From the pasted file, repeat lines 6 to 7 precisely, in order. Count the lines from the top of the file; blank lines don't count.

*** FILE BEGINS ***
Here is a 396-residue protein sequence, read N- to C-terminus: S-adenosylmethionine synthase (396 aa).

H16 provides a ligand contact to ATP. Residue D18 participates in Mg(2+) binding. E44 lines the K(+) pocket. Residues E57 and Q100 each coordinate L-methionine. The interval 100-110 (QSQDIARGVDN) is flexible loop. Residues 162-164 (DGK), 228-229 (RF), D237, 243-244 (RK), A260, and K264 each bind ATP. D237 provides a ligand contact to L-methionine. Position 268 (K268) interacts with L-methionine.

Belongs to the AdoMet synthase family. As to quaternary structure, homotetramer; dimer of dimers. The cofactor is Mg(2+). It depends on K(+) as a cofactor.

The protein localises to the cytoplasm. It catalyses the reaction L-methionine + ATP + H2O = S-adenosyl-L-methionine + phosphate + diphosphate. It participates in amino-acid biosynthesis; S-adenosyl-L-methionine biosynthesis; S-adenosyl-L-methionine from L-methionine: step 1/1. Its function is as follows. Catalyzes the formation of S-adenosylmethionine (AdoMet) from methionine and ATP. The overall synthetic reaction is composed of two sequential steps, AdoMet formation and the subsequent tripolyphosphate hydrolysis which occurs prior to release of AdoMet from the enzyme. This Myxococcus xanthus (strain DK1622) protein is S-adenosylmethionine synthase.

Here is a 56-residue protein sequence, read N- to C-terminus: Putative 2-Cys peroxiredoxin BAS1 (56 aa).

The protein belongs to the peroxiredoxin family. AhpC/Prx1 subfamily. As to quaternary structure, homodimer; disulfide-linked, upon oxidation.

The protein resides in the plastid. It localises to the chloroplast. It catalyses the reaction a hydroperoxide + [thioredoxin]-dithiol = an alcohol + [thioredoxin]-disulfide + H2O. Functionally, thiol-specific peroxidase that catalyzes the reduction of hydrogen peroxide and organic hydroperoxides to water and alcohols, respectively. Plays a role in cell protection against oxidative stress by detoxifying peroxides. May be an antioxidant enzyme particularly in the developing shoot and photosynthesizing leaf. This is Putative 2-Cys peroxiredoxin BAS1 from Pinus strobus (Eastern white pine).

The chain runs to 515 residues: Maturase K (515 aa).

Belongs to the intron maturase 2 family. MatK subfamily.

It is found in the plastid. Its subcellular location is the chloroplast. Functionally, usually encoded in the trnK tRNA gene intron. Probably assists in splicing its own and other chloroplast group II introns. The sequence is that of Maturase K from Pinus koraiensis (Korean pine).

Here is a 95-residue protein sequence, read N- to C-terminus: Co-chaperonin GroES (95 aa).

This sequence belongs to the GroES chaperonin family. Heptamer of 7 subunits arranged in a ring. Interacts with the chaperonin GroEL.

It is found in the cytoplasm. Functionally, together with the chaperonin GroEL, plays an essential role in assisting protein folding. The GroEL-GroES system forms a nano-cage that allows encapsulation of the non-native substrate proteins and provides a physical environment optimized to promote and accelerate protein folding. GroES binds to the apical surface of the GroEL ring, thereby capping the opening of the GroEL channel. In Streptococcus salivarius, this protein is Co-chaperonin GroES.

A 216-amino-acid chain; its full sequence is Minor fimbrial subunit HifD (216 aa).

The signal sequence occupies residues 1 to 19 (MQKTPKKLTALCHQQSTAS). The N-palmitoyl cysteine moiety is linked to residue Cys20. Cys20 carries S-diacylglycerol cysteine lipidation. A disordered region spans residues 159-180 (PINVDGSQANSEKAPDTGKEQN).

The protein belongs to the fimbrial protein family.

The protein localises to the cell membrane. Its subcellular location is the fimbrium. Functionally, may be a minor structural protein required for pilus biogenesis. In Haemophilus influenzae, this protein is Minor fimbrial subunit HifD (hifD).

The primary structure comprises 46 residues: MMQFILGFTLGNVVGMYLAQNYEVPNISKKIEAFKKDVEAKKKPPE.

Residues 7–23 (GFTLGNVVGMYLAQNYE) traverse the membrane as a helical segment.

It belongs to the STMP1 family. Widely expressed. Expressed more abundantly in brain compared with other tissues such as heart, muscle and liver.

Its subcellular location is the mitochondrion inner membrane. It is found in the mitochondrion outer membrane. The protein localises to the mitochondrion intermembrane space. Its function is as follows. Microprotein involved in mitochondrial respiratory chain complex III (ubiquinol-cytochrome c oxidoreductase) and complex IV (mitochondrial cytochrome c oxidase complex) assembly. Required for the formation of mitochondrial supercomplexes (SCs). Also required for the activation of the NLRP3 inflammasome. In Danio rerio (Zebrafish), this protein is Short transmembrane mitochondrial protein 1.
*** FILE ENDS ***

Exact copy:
The protein belongs to the peroxiredoxin family. AhpC/Prx1 subfamily. As to quaternary structure, homodimer; disulfide-linked, upon oxidation.

The protein resides in the plastid. It localises to the chloroplast. It catalyses the reaction a hydroperoxide + [thioredoxin]-dithiol = an alcohol + [thioredoxin]-disulfide + H2O. Functionally, thiol-specific peroxidase that catalyzes the reduction of hydrogen peroxide and organic hydroperoxides to water and alcohols, respectively. Plays a role in cell protection against oxidative stress by detoxifying peroxides. May be an antioxidant enzyme particularly in the developing shoot and photosynthesizing leaf. This is Putative 2-Cys peroxiredoxin BAS1 from Pinus strobus (Eastern white pine).